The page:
Solving a Motion Problem with Work-Energy Theorem

In summary, The point-like object moves from rest along the y-axis until it reaches point A(3,6). Here, the F = 10xy + 15 j.
  • #1
Philip551
16
5
I have been trying to solve the following problem:

Point-like object at (0,0) starts moving from rest along the path y = 2x2-4x until point A(3,6). This formula gives the total force applied on the object: F = 10xy i + 15 j. a) Find the work done by F along the path, b) Find the speed of the object at point A

For a) I have applied the formula for work with the integral and have integrated along the path to find the value for work. My first thought about approaching b) was since I know the total work and that the object starts moving from rest, I can use the work-energy theorem to find the speed at A. The problem with that is that I don't know the mass of the object.
 
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  • #2
Philip551 said:
I have been trying to solve the following problem:
I've asked that this be moved to the Homework forum.
Philip551 said:
Point-like object at (0,0) starts moving from rest along the path y = 2x2-4x until point A(3,6). This formula gives the total force applied on the object: F = 10xy i + 15 j. a) Find the work done by F along the path, b) Find the speed of the object at point A

For a) I have applied the formula for work with the integral and have integrated along the path to find the value for work.
Sounds good.
Philip551 said:
My first thought about approaching b) was since I know the total work and that the object starts moving from rest, I can use the work-energy theorem to find the speed at A. The problem with that is that I don't know the mass of the object.
That is indeed a problem!
 
  • #3
PeroK said:
I've asked that this be moved to the Homework forum.
Done. :wink:
 
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  • #4
Philip551 said:
Point-like object at (0,0) starts moving from rest along the path y = 2x2-4x until point A(3,6). This formula gives the total force applied on the object: F = 10xy i + 15 j.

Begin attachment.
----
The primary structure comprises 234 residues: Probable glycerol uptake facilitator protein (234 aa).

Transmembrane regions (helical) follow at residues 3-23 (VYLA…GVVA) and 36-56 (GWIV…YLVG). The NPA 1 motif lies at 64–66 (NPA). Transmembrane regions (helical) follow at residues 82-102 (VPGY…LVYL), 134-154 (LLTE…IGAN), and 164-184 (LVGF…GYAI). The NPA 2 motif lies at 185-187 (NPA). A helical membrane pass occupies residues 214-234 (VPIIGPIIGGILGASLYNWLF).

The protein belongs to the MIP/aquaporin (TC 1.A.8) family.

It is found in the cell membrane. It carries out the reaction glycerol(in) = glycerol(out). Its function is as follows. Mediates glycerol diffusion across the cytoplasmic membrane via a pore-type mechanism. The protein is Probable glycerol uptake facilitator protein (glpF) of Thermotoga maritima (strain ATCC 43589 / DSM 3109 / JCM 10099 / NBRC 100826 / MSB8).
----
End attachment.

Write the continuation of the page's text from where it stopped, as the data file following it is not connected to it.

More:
Are i & j the unit vectors of x & y? If yes, then I don't quite see how it gets from (0,0) at rest to (3,6).
 
  • #5
A.T. said:
Are i & j the unit vectors of x & y? If yes, then I don't quite see how it gets from (0,0) at rest to (3,6).
I may have been unclear. It starts at (0,0) being at rest and then the F is applied to the object.
 
  • #6
Philip551 said:
I may have been unclear. It starts at (0,0) being at rest and then the F is applied to the object.
I get that. My question was what i & j are.

Have you plotted the path function? What is F at (0,0)? If F is the total force then it would have to be tangent to the path initially.
 
  • #7
A.T. said:
If F is the total force then it would have to be tangent to the path initially.
My guess is that the particle is constrained to the path (e.g. bead along smooth wire).
 
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  • #8
ergospherical said:
My guess is that the particle is constrained to the path (e.g. bead along smooth wire).
I still don't see how it gets from rest at (0,0) to (3,6), given that F.
 
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  • #9
That's fair - me neither.
 
  • #10
A.T. said:
I still don't see how it gets from rest at (0,0) to (3,6), given that F.
Isn’t it just the word "total" that's the problem? Should say it is constrained on a smooth wire and an external force is applied…?
 
  • #11
I think what A.T. noticed is that at the origin the force points upwards, dragging the particle the wrong way up the parabola.
 
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  • #12
ergospherical said:
I think what A.T. noticed is that at the origin the force points upwards, dragging the particle the wrong way up the parabola.
@Philip551 Are you sure you posted the correct formulas?

If mass is really not given, then it suggests a) should deliver a result that answers b) without knowing the mass.
 
  • #13
I'm often suspicioius of these questions that play fast and loose with units and dimensions. It looks like something somebody just made up without too much thought of any physics. I wouldn't be surprised if they never thought to check the mathematical functions they slapped together made physical sense.
 
  • #14
ergospherical said:
I think what A.T. noticed is that at the origin the force points upwards, dragging the particle the wrong way up the parabola.